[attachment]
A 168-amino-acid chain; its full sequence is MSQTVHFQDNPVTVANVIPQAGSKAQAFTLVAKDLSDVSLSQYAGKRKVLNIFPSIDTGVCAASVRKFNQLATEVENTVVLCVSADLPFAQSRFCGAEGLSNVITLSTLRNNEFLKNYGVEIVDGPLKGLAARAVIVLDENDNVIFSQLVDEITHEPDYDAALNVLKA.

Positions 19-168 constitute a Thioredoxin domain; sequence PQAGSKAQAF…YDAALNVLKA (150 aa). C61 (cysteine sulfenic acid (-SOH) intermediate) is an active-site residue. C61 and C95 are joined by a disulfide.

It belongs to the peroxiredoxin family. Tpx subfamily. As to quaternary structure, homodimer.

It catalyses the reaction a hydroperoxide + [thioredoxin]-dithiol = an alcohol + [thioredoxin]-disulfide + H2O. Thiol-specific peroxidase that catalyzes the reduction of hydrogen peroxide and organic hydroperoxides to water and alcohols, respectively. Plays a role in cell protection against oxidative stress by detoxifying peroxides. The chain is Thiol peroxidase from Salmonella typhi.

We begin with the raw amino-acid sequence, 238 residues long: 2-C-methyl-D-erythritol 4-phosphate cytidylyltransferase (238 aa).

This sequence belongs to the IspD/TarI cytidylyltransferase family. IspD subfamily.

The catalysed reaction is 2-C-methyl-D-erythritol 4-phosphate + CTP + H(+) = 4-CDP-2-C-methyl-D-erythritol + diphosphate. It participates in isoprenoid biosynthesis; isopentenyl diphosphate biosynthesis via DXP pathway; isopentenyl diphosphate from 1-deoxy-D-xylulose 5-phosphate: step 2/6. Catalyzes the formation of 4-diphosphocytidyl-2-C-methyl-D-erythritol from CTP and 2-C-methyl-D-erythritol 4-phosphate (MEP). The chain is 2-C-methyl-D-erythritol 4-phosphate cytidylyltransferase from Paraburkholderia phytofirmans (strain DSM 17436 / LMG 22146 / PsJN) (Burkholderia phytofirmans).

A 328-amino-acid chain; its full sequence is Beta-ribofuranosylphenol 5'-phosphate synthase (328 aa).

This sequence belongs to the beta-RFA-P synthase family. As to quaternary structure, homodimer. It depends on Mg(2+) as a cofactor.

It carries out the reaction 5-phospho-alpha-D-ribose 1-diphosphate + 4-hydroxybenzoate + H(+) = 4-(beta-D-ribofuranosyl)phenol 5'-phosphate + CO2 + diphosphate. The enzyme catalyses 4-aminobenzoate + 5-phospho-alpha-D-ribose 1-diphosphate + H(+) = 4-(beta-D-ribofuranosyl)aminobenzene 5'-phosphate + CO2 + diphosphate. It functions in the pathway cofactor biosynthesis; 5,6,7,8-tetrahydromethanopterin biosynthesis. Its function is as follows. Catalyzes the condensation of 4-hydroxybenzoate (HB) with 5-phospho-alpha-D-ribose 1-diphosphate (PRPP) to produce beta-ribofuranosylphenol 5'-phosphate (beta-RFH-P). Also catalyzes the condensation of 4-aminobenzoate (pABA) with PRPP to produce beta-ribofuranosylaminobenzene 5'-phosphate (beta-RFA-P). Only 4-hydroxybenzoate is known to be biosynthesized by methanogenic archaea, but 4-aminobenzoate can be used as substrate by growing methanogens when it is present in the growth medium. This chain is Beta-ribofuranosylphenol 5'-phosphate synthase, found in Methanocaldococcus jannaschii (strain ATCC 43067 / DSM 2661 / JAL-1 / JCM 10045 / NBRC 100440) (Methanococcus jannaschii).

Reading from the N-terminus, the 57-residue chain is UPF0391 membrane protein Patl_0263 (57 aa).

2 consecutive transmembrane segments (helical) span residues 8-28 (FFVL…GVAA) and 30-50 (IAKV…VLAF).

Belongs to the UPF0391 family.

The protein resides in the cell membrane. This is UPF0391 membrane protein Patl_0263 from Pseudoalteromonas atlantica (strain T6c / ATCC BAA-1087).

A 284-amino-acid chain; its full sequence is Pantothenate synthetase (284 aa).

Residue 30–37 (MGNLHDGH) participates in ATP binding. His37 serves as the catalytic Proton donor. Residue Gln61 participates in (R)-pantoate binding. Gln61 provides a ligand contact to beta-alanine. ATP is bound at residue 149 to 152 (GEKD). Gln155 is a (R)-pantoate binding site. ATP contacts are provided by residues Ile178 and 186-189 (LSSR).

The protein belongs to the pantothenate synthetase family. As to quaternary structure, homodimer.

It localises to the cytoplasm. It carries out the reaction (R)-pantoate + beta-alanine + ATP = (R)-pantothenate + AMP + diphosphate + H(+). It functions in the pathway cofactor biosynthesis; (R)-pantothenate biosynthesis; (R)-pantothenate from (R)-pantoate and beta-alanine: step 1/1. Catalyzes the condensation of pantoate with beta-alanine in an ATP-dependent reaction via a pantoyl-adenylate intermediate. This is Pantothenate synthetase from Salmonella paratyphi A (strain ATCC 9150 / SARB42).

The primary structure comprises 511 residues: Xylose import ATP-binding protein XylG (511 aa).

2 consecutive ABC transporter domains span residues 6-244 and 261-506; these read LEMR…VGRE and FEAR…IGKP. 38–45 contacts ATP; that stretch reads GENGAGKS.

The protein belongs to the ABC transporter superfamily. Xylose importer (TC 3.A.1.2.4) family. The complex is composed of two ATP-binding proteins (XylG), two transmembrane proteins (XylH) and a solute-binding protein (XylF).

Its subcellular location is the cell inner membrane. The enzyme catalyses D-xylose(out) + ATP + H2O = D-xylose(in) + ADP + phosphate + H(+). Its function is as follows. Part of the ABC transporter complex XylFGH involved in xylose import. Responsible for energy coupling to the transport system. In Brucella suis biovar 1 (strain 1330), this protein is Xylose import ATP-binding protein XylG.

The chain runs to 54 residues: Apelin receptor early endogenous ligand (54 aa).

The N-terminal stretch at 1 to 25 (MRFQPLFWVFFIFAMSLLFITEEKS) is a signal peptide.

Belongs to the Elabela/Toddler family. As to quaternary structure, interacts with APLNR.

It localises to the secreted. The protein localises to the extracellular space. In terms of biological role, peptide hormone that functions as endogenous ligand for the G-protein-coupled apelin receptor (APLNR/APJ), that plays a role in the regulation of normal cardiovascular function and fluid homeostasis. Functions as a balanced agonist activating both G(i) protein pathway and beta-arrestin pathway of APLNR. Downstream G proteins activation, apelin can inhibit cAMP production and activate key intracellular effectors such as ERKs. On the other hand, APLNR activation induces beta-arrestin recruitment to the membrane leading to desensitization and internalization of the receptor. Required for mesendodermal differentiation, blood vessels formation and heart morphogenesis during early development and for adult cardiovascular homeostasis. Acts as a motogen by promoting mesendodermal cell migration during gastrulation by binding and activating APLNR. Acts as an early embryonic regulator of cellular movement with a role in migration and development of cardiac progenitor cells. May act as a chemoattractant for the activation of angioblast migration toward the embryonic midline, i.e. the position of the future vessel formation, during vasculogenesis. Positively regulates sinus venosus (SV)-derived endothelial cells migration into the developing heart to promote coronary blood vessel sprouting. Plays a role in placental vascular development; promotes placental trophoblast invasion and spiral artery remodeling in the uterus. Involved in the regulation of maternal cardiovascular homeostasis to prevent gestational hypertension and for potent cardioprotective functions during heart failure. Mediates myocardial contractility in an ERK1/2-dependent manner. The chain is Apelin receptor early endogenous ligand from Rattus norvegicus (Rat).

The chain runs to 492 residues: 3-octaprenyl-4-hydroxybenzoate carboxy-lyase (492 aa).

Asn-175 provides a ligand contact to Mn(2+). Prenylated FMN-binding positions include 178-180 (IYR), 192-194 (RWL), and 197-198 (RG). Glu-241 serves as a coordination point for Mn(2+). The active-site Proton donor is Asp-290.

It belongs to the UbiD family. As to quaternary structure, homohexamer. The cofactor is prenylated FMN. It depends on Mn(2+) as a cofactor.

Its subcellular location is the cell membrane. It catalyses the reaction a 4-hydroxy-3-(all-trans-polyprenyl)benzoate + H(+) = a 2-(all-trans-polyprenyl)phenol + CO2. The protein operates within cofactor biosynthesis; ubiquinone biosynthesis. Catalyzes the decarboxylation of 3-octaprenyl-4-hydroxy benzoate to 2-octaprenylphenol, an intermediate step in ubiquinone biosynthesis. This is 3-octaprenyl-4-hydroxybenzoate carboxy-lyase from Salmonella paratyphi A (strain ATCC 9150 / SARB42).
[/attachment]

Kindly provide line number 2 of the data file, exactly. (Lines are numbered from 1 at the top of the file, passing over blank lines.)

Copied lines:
Positions 19-168 constitute a Thioredoxin domain; sequence PQAGSKAQAF…YDAALNVLKA (150 aa). C61 (cysteine sulfenic acid (-SOH) intermediate) is an active-site residue. C61 and C95 are joined by a disulfide.